Book Review: Dark Carnival by Joanna Parypinski

Review By Daphne Strasert

I love secrets. Family secrets, small-town secrets, secrets of the universe… and I found all of those in Dark Carnival by Joanna Parypinski. If you like a good secret as much as I do, pick up a copy and enjoy.

Dark Carnival follows Dax Howard as he returns to his hometown of Conjunction, Nebraska after his father’s death. He had hoped to leave his home far behind when he went to college, but small towns have a way of pulling people back in, no matter how far they go.  The homecoming isn’t pleasant. Dax had not been close with his father—the town drunk—ever since his mother had disappeared years ago.

Returning to his hometown doesn’t just bring up unpleasant memories. Something is wrong in Conjunction, something more than drunken teen parties and the slow, creeping grip of meth addiction. Conjunction seems to be rotting from the inside.

Soon, Dax finds himself caught up in scandal, murder, and forces beyond his understanding. The travelling carnival that disappeared along with Dax’s mother comes back, and brings with it whispers of a cult responsible for missing teens in town.

Dark Carnival never lags for a moment. Parypinski creates twists in the story that are unexpected without seeming to be drawn from thin air. Elements introduced early on come back later with a satisfying payoff.

The characters feel real and believable. They tap into dark parts of American culture without coming across as contrived.

Throughout Dark Carnival, Dax struggles with bitter memories of his family and past. There is no clear answer to the difficulties he faces and there are no easy solutions to his new problems. Still, Dax faces them with determination. He does his best and wins admiration through that.

Dax is accompanied by Wyatt—the friend he left behind—and Wyatt’s sister Sarah—a teenager who has grown up too fast.

Wyatt reflects Dax’s own fears about life in Conjunction. He pushes and pulls at Dax’s resolve, testing his true convictions and bringing into question whether Dax has what it takes to solve the mysteries in his own life.

Sarah stands strong as a powerful female presence in the story. Her loyalty and fierce determination provide strength for Dax when he otherwise would give up.

All the while, the single-minded and vengeful Sheriff Anderson provides a backbone of unease throughout the story. His relentless pursuit of Dax creates an immediate sense of danger, even as a greater threat looms over Conjunction.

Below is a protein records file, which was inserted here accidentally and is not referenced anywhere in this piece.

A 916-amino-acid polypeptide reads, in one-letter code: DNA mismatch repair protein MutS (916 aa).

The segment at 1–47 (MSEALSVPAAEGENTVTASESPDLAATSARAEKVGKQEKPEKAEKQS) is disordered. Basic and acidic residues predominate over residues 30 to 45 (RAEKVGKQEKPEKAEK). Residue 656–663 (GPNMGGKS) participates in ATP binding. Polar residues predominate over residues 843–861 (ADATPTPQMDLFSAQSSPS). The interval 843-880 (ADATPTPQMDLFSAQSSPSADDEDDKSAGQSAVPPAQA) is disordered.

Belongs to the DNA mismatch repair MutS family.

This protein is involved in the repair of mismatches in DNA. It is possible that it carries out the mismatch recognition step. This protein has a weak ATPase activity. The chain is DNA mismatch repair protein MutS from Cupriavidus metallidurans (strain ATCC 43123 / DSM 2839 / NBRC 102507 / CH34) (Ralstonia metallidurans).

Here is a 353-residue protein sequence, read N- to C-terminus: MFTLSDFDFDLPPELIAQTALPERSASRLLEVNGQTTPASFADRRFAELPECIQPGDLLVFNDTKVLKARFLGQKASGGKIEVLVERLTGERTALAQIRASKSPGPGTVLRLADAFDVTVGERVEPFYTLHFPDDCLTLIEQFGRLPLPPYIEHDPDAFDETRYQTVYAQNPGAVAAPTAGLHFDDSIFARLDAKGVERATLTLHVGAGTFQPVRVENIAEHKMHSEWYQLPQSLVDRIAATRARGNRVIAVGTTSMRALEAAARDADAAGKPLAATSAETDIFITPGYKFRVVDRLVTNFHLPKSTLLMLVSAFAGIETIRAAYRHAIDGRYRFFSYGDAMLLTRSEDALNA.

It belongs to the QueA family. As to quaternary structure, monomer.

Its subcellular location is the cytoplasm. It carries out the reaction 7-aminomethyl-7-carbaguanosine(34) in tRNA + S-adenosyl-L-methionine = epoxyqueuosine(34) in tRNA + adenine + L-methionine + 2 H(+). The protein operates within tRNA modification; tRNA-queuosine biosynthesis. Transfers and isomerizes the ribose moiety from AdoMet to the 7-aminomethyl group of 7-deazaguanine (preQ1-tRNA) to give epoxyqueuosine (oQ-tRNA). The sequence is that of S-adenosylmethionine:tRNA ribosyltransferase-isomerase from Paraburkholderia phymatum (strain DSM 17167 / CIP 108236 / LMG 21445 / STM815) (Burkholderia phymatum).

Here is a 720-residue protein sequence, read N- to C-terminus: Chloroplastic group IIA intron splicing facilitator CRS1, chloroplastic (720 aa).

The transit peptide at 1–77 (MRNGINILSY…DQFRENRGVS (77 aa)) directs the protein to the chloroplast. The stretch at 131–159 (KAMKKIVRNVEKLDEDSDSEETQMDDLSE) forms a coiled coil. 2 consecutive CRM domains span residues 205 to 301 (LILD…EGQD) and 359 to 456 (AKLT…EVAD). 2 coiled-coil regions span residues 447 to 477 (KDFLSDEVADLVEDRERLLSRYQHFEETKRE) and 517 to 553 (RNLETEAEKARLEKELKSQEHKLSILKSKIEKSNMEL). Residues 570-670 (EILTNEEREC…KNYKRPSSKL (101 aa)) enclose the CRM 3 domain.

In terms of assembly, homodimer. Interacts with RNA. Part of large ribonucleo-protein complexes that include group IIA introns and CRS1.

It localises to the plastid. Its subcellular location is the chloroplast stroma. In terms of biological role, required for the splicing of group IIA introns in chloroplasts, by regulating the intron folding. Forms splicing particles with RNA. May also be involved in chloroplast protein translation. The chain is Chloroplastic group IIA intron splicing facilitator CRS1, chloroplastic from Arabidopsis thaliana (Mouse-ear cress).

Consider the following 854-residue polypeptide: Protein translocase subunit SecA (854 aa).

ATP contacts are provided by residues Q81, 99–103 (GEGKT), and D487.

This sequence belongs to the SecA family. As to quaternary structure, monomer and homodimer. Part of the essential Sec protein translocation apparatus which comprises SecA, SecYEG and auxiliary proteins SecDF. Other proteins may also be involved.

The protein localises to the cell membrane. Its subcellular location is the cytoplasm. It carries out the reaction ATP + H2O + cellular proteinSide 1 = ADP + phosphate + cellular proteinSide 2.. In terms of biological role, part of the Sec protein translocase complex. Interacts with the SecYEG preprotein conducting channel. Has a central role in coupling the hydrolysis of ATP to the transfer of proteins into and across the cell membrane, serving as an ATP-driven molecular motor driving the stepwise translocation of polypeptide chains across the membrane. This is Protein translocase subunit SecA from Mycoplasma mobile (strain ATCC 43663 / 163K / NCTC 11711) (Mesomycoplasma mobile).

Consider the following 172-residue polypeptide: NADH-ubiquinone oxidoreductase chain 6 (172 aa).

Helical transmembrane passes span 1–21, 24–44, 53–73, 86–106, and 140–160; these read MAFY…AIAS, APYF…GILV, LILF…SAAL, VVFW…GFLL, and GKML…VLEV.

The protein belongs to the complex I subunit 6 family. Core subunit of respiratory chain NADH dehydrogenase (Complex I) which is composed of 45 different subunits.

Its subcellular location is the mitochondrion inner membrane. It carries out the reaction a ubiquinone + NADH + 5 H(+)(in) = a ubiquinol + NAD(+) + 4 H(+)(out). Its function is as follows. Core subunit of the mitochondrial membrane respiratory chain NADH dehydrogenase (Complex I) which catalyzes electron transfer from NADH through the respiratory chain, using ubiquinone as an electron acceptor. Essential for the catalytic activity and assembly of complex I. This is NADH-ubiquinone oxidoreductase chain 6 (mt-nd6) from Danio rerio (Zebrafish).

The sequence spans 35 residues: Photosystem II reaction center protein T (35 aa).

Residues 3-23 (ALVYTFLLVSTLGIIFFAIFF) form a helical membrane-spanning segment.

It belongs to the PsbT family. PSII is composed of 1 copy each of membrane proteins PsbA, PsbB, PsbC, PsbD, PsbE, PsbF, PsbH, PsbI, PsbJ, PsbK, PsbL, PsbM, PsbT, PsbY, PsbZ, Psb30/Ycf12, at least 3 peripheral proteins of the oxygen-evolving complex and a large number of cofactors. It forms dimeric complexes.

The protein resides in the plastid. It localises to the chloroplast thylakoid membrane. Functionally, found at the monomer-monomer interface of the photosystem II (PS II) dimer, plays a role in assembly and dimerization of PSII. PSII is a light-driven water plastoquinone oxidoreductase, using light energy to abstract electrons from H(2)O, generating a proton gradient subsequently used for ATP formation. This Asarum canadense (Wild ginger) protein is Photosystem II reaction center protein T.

In her portrayal of Conjunction, Nebraska Parypinski paints a haunting picture of the Midwest. Dark Carnival leans heavily on American Gothic themes. It takes an unflinching look at what really plagues small towns in America. Conjunction feels as real as any place, even with the supernatural hiding in the unexplored forests and fields.

Parypinski is an incredible writer. She provides stunning imagery that brings the setting to life. She creates tension seamlessly within the scenes. She even tackles more difficult subjects (such as delusions, drug use, and violence) in ways that are accessible and believable. She creates an air of mystery and provides just enough explanation to elicit terror.

Dark Carnival suits fans of cosmic horror like H.P. Lovecraft or American gothic literature like Her Dark Inheritance (reviewed here on HorrorAddicts.net). If you enjoy small towns with dark pasts, terror-laced walks through the woods, and family tragedy, you should read Dark Carnival.

Book Review: A Single Light by Tosca Lee

A Single Light by Tosca Lee
Review by Stephanie Ellis

Rating: 4/5 stars

This book is the sequel to The Line Between

singlelightSix months after vanishing into an underground silo with sixty others, Wynter and Chase emerge to find the area abandoned. There is no sign of Noah and the rest of the group that was supposed to greet them when they emerged—the same people Wynter was counting on to help her locate the IV antibiotics her gravely ill friend, Julie, needs in order to live.

As the clock ticks down on Julie’s life, Wynter and Chase embark on a desperate search for medicine and answers. But what they find is not a nation on the cusp of recovery thanks to the promising new vaccine Wynter herself had a hand in creating, but one decimated by disease. What happened while they were underground?

With food and water in limited supply and their own survival in question, Chase and Wynter must venture further and further from the silo. Aided by an enigmatic mute named Otto, they come face-to-face with a society radically changed by a global pandemic, where communities scrabble to survive under rogue leaders and cities are war zones. As hope fades by the hour and Wynter learns the terrible truth of the last six months, she is called upon once again to help save the nation she no longer recognizes—a place so dark she’s no longer sure it can even survive.